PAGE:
For years, satirical late-night TV host Stephen Colbert has been running a series on his show called "Better Know a District," which highlights one of the 435 U.S. districts and its congressional representative. While I am no Stephen Colbert, I am brutally inquisitive when it comes to the 5,000-plus listed companies on the U.S. stock exchanges.
That's why this week and every week from here on out, I'll make it a tradition to examine one seldom-followed company within the Motley Fool CAPS database and make a CAPScall of outperform or underperform on that company.
For this week's round of what I like to call "Better Know a Stock," I'd like to take a closer look at Achillion Pharmaceuticals
What Achillion Pharmaceuticals does
Achillion Pharmaceuticals is a developmental stage biotechnology company focused primarily on developing compounds to treat hepatitis C. It currently has four clinical-stage hepatitis C compounds -- three in phase 1 clinical trials and one in phase 2 trials. Its leading candidate, ACH-1625, showed 100% efficacy in early phase 2 clinical trials at high doses. Achillion also has one pre-clinical experimental drug aimed at being the next antibacterial drug.
Being a clinical development company, Achillion currently has no revenue and recently reported a slightly wider operating loss than it had in the previous year.
Whom it competes against
Now here's a targeted area of treatment with absolutely no shortage of competitors.
Achillion will need to compete not only against existing hepatitis C treatments that are given with interferon, including the current dominant treatment, Incivek, owned by Vertex Pharmaceuticals
Luckily for Achillion, the field of potential competitors shrank a bit with the cessation of mid-stage clinical trials of Bristol-Myers Squibb's
Concerns about the safety of nucleotide-based inhibitors has also been raised, which provided the impetus for investors to gang up on Gilead Sciences
Achillion's biggest competition will be from the existing interferon-based treatment, Incivek, which became the fastest drug to reach $1 billion in sales since the drug was launched, and from Gilead Sciences' GS-7977, which it acquired when it purchased Pharmasset for $11 billion in 2011. The experimental treatment has shown incredible efficacy up until now and could become a standard combination therapy, as was evidenced by strong efficacy when combined with Bristol-Myers Squibb's daclatasvir.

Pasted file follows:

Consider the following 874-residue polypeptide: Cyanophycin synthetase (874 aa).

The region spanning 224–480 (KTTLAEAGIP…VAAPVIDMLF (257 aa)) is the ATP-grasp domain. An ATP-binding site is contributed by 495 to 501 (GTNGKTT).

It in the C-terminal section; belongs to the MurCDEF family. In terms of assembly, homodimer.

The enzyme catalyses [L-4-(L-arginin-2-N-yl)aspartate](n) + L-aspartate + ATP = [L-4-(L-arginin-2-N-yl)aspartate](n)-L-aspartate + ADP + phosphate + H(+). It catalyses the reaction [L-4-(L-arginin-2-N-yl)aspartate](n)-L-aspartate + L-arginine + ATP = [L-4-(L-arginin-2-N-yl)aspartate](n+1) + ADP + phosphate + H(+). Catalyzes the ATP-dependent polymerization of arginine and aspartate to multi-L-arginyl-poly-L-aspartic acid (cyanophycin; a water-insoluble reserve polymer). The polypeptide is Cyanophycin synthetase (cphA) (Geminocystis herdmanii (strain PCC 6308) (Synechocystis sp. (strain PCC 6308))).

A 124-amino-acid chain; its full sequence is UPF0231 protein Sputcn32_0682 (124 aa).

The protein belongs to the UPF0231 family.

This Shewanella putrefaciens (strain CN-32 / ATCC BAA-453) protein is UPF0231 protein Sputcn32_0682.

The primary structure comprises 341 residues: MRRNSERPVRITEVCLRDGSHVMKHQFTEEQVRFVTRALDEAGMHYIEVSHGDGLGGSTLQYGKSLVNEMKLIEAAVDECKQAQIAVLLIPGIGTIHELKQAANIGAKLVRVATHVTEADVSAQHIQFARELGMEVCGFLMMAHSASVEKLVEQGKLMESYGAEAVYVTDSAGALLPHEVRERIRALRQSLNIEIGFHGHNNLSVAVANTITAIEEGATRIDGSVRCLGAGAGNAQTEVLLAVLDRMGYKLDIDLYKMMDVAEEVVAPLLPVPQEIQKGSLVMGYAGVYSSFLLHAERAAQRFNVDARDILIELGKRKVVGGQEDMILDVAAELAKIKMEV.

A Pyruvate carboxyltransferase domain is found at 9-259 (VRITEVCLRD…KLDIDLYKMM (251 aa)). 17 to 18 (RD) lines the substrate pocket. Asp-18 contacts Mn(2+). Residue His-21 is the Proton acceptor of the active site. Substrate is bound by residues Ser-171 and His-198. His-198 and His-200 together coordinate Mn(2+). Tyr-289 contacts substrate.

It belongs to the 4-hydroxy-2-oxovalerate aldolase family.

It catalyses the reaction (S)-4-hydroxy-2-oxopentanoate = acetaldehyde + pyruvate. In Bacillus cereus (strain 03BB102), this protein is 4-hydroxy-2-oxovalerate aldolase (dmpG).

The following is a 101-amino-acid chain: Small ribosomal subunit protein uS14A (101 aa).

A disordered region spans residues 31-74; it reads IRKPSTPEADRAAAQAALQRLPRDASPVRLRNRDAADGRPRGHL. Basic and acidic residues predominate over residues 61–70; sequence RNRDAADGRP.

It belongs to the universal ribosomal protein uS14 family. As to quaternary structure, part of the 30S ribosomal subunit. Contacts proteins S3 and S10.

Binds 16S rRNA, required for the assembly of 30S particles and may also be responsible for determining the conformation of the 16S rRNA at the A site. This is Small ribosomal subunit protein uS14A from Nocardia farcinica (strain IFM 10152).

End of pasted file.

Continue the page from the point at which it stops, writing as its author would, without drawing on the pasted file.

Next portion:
After reviewing the prospects of Achillion Pharmaceuticals, I've decided to make a CAPScall of underperform on the company.
To me this seems like an easy call given that the hepatitis C pie just isn't big enough for this many companies to be successful. Although the target for hepatitis C-focused biotechs is to develop treatments that aren't subject to the side effects of interferon, Incivek is a very effective and highly lucrative treatment that isn't likely to slip away overnight. In addition, Gilead Sciences has a clear edge over all of the other clinical-based hepatitis C companies in terms of development and success rate -- especially with regard to patient tolerability and side effects. Finally, Bristol's purchase of Inhibitex reminds investors that promising early-stage data is really a pipedream sometimes. There are plenty of efficacy and safety obstacles that could still stand in the way of Achillion's hepatitis-based pipeline.
You can follow this selection, as well as all previous CAPScalls I've made, by clicking here to be immediately whisked away to my CAPS portfolio.
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